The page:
Are you comfortable behind the rock at Snapper? I love surfing behind the rock. I have got a few cuts from getting washed into the rocks and I’ve had some big wipe-outs from the backwash. Surfing behind the rock is so fun but there is always a bit of fear when you’re paddling for one from way back. It can be scary jumping off the rocks too but I’m used to it now.
Do you spend a lot of time developing your progressive attack? I love trying progressive moves and pushing myself to go bigger and better with my repertoire. In between comps I try to have a few sessions where I just go as big as I can on every section.
Can you find the balance between airs and rail surfing? Who is doing the best job of it now? Yeah, I definitely try to find a good balance between rail surfing and airs. I think Italo Ferreira has been surfing next level lately, especially at Keramas. His backhand airs were so sick and his turns were too. I really like how on one wave he was doing back to back, backside turns and then finishing the wave with a lofty air.
Whose footage do you have on high rotation? My uncle Joel Parkinson, Italo Ferreira, Griffin Colapinto and Michel Bourez are the main four that I like to watch to get psyched before a surf. They are all different surfers and absolutely rip in their own way.
What do you love about competing? I love trying to perform at the highestlevel I can under pressure and the competitiveness and strategic side of competing is so cool. I like to try and test myself against the best surfers.
Is Snapper Rocks the best training ground? Snapper is a world class training ground; you can practice barrels, airs, snaps and carves all on one wave at Snapper. The local beachies are good to surf too, so I can dodge the crowds. My dad’s a goofy foot so we always try and find some lefts to work on my backhand too.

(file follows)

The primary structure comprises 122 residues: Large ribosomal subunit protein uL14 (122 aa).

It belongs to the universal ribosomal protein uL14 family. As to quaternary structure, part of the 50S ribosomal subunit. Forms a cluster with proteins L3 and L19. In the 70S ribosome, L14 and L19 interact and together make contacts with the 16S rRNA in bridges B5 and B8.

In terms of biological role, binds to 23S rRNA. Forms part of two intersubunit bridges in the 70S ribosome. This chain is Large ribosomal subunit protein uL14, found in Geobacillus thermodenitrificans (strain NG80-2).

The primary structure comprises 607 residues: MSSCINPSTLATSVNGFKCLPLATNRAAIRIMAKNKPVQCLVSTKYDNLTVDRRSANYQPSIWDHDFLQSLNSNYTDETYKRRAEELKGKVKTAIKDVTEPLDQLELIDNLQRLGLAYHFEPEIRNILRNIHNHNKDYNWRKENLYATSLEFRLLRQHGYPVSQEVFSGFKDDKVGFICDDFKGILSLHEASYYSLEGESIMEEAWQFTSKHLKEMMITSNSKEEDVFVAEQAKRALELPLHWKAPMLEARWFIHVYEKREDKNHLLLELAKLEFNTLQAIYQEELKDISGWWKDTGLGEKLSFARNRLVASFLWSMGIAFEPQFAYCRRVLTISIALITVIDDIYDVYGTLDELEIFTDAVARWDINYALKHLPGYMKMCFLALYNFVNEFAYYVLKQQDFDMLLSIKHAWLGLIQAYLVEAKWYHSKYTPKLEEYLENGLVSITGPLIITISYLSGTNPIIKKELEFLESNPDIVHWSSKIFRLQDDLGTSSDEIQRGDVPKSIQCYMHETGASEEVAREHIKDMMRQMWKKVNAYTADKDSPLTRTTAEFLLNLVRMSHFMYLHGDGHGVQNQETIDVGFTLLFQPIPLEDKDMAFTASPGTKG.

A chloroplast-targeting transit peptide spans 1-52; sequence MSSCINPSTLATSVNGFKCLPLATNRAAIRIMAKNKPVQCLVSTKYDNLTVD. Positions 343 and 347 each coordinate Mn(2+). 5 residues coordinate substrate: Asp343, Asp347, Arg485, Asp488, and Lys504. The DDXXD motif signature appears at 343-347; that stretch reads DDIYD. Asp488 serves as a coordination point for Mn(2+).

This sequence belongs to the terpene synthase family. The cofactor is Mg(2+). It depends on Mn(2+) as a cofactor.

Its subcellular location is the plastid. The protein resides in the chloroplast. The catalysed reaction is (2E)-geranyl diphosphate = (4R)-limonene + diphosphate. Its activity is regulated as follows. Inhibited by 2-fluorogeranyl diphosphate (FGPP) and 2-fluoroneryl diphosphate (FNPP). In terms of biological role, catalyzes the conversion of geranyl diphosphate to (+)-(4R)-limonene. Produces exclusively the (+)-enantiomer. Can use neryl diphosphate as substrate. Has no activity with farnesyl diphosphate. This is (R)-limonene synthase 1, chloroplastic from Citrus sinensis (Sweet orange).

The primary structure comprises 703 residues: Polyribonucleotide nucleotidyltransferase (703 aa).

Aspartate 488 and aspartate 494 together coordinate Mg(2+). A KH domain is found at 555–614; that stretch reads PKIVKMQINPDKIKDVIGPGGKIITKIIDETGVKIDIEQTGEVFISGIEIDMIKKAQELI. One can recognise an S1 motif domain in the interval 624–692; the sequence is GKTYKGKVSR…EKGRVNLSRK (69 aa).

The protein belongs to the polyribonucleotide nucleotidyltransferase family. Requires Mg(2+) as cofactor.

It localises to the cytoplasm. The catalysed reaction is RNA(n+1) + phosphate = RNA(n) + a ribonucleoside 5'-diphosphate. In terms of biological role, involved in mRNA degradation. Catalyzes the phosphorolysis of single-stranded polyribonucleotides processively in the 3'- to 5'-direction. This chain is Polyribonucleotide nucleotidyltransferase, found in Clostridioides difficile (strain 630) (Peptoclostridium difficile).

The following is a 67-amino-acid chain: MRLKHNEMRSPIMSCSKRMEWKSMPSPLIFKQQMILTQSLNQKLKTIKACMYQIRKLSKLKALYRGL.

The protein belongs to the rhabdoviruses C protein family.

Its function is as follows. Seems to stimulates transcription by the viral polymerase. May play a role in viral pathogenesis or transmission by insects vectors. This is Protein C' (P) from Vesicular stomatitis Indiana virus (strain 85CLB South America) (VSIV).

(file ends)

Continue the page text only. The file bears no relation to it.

Are you already conscious of the need to
learn to surf other waves? Reefs and slabs and beachies etc? Do you get away? I really try to vary the type of waves I surf. I think there needs to be a balance between surfing reefs, point-breaks and beachies so you are a well rounded surfer.
With so much training, competing and time in the water, what’s your secret for ensuring it’s all still fun? To keep it fun I like changing up my boards and trying to land bigger moves. Also, changing the waves you surf keeps it fun. Like one day surf Snapper, then next surf a beachie. Mixing it up I can ride all types of waves and different kinds of boards. I work closely with my dad and my board shaper trying new boards as I’m always preparing for the next comp or surf trip. Surfing also brings my mates together whether we are free surfing, competing or travelling to find the perfect waves. That really is what makes surfing so much fun.
Ty Richardson employing classic style as he threads a crystalline cubbyhole. Photo: Nicolas Palacios
Ty adding a little panache to a clean face carve in Hawaii.